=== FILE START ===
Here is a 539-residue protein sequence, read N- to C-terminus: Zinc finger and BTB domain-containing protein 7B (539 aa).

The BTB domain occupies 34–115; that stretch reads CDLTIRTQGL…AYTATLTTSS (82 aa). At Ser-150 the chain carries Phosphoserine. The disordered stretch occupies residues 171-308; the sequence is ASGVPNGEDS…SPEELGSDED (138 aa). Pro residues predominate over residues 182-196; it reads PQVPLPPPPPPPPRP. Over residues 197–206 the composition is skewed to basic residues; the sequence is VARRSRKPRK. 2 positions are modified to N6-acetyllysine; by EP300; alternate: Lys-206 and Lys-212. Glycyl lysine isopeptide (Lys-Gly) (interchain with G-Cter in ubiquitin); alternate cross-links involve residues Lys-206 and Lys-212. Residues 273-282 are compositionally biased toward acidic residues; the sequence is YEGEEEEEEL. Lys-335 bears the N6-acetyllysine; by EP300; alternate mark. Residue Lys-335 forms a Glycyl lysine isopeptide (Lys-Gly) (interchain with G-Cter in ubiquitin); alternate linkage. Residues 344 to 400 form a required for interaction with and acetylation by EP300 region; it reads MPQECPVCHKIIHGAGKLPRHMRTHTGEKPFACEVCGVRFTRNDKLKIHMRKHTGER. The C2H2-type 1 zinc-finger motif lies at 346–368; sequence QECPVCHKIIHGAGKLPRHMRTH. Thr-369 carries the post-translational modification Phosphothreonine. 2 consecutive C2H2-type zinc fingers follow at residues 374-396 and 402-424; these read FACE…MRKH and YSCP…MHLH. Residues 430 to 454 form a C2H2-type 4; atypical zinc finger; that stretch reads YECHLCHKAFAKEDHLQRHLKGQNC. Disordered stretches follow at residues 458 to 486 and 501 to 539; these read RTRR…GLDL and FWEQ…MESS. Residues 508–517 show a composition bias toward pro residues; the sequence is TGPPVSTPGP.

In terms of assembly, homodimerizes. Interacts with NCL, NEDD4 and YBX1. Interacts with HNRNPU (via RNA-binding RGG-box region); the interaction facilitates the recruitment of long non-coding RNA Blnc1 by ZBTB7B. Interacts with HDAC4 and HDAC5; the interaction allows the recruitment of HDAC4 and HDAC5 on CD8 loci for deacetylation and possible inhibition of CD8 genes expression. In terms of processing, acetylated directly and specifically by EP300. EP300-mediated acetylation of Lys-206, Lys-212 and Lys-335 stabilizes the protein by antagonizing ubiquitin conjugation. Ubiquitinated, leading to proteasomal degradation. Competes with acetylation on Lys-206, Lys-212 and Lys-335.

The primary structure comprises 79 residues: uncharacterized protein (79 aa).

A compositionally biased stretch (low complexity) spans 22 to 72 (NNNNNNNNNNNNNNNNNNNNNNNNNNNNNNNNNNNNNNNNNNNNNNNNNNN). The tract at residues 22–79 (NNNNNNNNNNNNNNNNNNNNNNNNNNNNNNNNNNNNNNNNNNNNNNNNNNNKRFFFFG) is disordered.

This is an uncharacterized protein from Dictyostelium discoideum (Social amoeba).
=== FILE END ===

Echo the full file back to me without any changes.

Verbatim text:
Here is a 539-residue protein sequence, read N- to C-terminus: Zinc finger and BTB domain-containing protein 7B (539 aa).

The BTB domain occupies 34–115; that stretch reads CDLTIRTQGL…AYTATLTTSS (82 aa). At Ser-150 the chain carries Phosphoserine. The disordered stretch occupies residues 171-308; the sequence is ASGVPNGEDS…SPEELGSDED (138 aa). Pro residues predominate over residues 182-196; it reads PQVPLPPPPPPPPRP. Over residues 197–206 the composition is skewed to basic residues; the sequence is VARRSRKPRK. 2 positions are modified to N6-acetyllysine; by EP300; alternate: Lys-206 and Lys-212. Glycyl lysine isopeptide (Lys-Gly) (interchain with G-Cter in ubiquitin); alternate cross-links involve residues Lys-206 and Lys-212. Residues 273-282 are compositionally biased toward acidic residues; the sequence is YEGEEEEEEL. Lys-335 bears the N6-acetyllysine; by EP300; alternate mark. Residue Lys-335 forms a Glycyl lysine isopeptide (Lys-Gly) (interchain with G-Cter in ubiquitin); alternate linkage. Residues 344 to 400 form a required for interaction with and acetylation by EP300 region; it reads MPQECPVCHKIIHGAGKLPRHMRTHTGEKPFACEVCGVRFTRNDKLKIHMRKHTGER. The C2H2-type 1 zinc-finger motif lies at 346–368; sequence QECPVCHKIIHGAGKLPRHMRTH. Thr-369 carries the post-translational modification Phosphothreonine. 2 consecutive C2H2-type zinc fingers follow at residues 374-396 and 402-424; these read FACE…MRKH and YSCP…MHLH. Residues 430 to 454 form a C2H2-type 4; atypical zinc finger; that stretch reads YECHLCHKAFAKEDHLQRHLKGQNC. Disordered stretches follow at residues 458 to 486 and 501 to 539; these read RTRR…GLDL and FWEQ…MESS. Residues 508–517 show a composition bias toward pro residues; the sequence is TGPPVSTPGP.

In terms of assembly, homodimerizes. Interacts with NCL, NEDD4 and YBX1. Interacts with HNRNPU (via RNA-binding RGG-box region); the interaction facilitates the recruitment of long non-coding RNA Blnc1 by ZBTB7B. Interacts with HDAC4 and HDAC5; the interaction allows the recruitment of HDAC4 and HDAC5 on CD8 loci for deacetylation and possible inhibition of CD8 genes expression. In terms of processing, acetylated directly and specifically by EP300. EP300-mediated acetylation of Lys-206, Lys-212 and Lys-335 stabilizes the protein by antagonizing ubiquitin conjugation. Ubiquitinated, leading to proteasomal degradation. Competes with acetylation on Lys-206, Lys-212 and Lys-335.

The primary structure comprises 79 residues: uncharacterized protein (79 aa).

A compositionally biased stretch (low complexity) spans 22 to 72 (NNNNNNNNNNNNNNNNNNNNNNNNNNNNNNNNNNNNNNNNNNNNNNNNNNN). The tract at residues 22–79 (NNNNNNNNNNNNNNNNNNNNNNNNNNNNNNNNNNNNNNNNNNNNNNNNNNNKRFFFFG) is disordered.

This is an uncharacterized protein from Dictyostelium discoideum (Social amoeba).